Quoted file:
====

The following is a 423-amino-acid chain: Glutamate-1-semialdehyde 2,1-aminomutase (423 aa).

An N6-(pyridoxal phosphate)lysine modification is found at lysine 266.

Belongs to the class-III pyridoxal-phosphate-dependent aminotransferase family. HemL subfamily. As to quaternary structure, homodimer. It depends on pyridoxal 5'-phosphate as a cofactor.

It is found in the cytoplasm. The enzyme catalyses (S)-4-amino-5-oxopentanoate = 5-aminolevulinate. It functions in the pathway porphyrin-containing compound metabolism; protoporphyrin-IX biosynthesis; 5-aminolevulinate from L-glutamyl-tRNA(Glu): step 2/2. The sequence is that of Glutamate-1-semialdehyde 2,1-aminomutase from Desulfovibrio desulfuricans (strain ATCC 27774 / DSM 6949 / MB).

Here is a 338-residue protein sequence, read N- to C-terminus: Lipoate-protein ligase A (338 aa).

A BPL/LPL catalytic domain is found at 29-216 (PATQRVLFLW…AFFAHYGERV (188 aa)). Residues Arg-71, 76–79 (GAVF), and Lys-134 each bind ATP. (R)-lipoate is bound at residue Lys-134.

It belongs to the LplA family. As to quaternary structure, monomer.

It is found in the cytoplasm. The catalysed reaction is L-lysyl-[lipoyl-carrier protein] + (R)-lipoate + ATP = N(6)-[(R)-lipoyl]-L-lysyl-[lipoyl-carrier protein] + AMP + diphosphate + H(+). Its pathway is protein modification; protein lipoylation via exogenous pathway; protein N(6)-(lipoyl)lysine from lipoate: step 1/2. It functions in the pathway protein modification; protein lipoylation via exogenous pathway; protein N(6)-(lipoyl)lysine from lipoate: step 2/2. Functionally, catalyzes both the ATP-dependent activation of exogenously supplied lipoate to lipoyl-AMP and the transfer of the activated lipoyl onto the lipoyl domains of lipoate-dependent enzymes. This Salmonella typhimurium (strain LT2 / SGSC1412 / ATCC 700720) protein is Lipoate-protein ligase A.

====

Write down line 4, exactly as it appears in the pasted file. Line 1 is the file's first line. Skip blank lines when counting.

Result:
It is found in the cytoplasm. The enzyme catalyses (S)-4-amino-5-oxopentanoate = 5-aminolevulinate. It functions in the pathway porphyrin-containing compound metabolism; protoporphyrin-IX biosynthesis; 5-aminolevulinate from L-glutamyl-tRNA(Glu): step 2/2. The sequence is that of Glutamate-1-semialdehyde 2,1-aminomutase from Desulfovibrio desulfuricans (strain ATCC 27774 / DSM 6949 / MB).